Borax, or sodium borate, is an alkaline mineral salt. It’s a naturally occurring element. But “natural” doesn’t mean “harmless” — consider asbestos or mercury.
A brief history of borax
Before 2000, borax was a common household item, a popular, effective cleaning product. It disinfects, whitens and fights mould and mildew. It also kills ants.
Many DIY cleaning recipes featured borax as an eco-friendlier option to petroleum-based ingredients found in conventional cleaning products.
But the safety of borax (its salts and precursors) has been under review. Health Canada’s science-based screening assessment recommends minimizing exposure.
How are we exposed to borax?
Borax is found in food (such as fruits and vegetables) and drinking water. But, natural sources of boric acid in food (e.g., fruit and vegetables) are not considered health risks.
Common consumer products such as pesticides, cleaners, cosmetics, medicines, “natural” products and pool and spa products can contain boric acid. Even some homemade arts and crafts (e.g., “slime,” modelling clay, etc.) recipes include borax.
Six reasons to go borax-free:
- You want your home to be pesticide-free (borax kills ants).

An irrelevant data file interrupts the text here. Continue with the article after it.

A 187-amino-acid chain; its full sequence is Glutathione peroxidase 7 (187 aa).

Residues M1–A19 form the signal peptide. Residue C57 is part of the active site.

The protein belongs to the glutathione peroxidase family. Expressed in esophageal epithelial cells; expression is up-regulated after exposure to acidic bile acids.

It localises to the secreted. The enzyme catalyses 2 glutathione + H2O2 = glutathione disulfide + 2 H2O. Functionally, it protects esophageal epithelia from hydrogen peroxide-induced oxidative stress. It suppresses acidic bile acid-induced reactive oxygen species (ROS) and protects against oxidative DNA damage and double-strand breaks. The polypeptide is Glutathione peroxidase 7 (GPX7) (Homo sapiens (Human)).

- You can clean well with food-grade ingredients only — baking soda, salt, lemon, vinegar and hydrogen peroxide.
- You can use borax-free “green” cleaning recipes.
- You won’t risk poisoning your child or pet.
- You can clean risk-free while pregnant.
- Your kids can help make the cleaners and do the cleaning!
Simple "green" cleaning substitutes for borax
- Use food-grade hydrogen peroxide (three per cent) in a spray bottle. Spray on hard surfaces and wipe clean.
- Rub half a lemon on a dirty cutting board, then wipe clean. (Add salt for extra cleaning power.) Place the other half in a bowl, microwave for one minute then use it to rub down the inside of your microwave. Let sit for a few minutes and wipe clean. (Lemon juice is a mild antibacterial acid that bleaches and disinfectants. Helps fight stains too.)
- Mix equal parts water and white vinegar in a spray bottle. It can tackle household bacteria such as salmonella, E. coli and other “gram-negative” bacteria.
- Add essential oils such as lemon, lime, orange, grapefruit, tea tree, lemongrass, thyme, lavender, rosemary and eucalyptus to the concoctions above. They have antibacterial, antifungal and grease-cutting properties.
- Try liquid or powdered oxygen bleach. Follow product instructions. Safe for cloth diapers!
- Add baking soda (125 millilitres) into each laundry load.
- Use washing soda (sodium carbonate). It’s more caustic and as a higher pH than baking soda.
To fight mould and mildew:
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